The Value Gap is a MarketWatch Q&A series with business leaders, academics, policymakers and activists on how to reduce racial and social inequalities.
Money talks — but the absence of it speaks volumes too, according to Joanna Schwartz.
Schwartz, a UCLA School of Law professor with a focus on police accountability, has spent years poring over city budgets, lawsuits and public-records requests to determine that police officers “virtually never” pay in a court settlement or jury verdict that puts them on the hook for misconduct. When police departments dig into their own coffers, the financial toll is light, she adds.
The status quo — coupled with the tough legal task of suing police officers to begin with — can insulate police departments from financial pressures prompting policy changes.
Schwartz said she had watched portions of George Floyd’s videotaped death in horror last year. Floyd, 46, died May 25, 2020 under the knee of former Minneapolis police officer Derek Chauvin.
In the moment, she didn’t expect the “massive sea change” that followed in discussions about police accountability and police-community relations. Now there’s increasing talk about lowering legal barriers on alleged police-misconduct cases and raising the financial obligations of police departments and officers.
A newly passed Colorado bill attaches some personal financial responsibility to officers and curbs the legal doctrine of qualified immunity, while a recently introduced federal bill, the Cost of Police Misconduct Act, would require local, state and federal agencies to report their judgments and settlements to the Justice Department.
The federal bill is meant as a companion to the George Floyd Justice in Policing Act, according to its sponsors. That bill, which the House passed in March, focuses on the legal barriers plaintiffs face in misconduct cases.
The city of Minneapolis agreed in March to pay Floyd’s family $27 million to resolve a civil lawsuit ahead of Chauvin’s criminal trial. (A jury convicted the former officer last month of murder and manslaughter. He awaits sentencing, and his motion for a new trial is pending.)
The verdict and multimillion-dollar settlement, however, “don’t reflect what happens in the vast majority of these cases,” Schwartz said.
It’s still unknown how many local, state and federal changes will come in the aftermath of Floyd’s death, Schwartz said, and the history of policing in the U.S. is filled with periods of reform and backsliding.
But Schwartz, who spoke with MarketWatch for a wide-ranging Value Gap interview one year after Floyd’s killing, said she’s hopeful “we are poised to be at a moment of advancement.” The conversation has been edited for length and clarity:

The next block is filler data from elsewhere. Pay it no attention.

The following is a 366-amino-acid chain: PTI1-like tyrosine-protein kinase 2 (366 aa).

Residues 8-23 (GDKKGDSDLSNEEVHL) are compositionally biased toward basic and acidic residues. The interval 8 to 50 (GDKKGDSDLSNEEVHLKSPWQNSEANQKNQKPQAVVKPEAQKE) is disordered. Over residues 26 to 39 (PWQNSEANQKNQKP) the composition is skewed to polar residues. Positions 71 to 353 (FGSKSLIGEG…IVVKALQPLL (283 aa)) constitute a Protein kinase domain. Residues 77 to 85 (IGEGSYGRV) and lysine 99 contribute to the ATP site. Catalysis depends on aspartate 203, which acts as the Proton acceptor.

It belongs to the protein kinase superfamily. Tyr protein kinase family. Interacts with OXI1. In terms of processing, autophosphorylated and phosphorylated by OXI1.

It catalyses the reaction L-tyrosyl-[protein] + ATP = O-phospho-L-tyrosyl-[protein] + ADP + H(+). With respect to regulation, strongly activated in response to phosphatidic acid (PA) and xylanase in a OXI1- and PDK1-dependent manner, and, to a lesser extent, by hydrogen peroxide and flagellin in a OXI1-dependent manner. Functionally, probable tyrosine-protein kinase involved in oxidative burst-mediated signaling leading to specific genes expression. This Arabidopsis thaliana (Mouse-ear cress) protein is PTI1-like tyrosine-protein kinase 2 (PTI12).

MarketWatch: The George Floyd Justice in Policing Act limits the use of qualified immunity when civilians sue police officers. What is qualified immunity and why is it a problem for police accountability?
Schwartz: Qualified immunity is a legal defense that police officers and other government actors can raise when they’re being sued for violating people’s constitutional rights. Qualified immunity is a defense that was created by the Supreme Court back in 1967. And the defense started as a good-faith protection for officers, but the Supreme Court has made it stronger and stronger over the years.
Today, qualified immunity has nothing to do with officers’ good faith. They’re entitled to the defense now so long as there’s not a prior court decision with virtually identical facts — and so there are cases where officers have clearly violated people’s constitutional rights, but because they have the good luck to have violated those rights in a way that a prior court hasn’t held to be unconstitutional, they’re shielded from liability. And the hair-splitting in these cases can be pretty extreme.
Beyond the people who are denied justice — despite the fact that their constitutional rights have been violated — qualified immunity has had a number of other broader harms. … For one, each of these court decisions in which officers who violate people’s rights are granted qualified immunity sends a troubling message to law enforcement that they can, in [Supreme Court] Justice [Sonia] Sotomayor’s words, “shoot first and think later” without consequence.
Qualified immunity also increases the risks and costs and time associated with civil-rights litigation, because litigating qualified immunity can add years to a case. The Supreme Court has said that if an officer is denied qualified immunity, they can immediately appeal. And there are many examples of cases that have been pending for years resolving the qualified-immunity issue.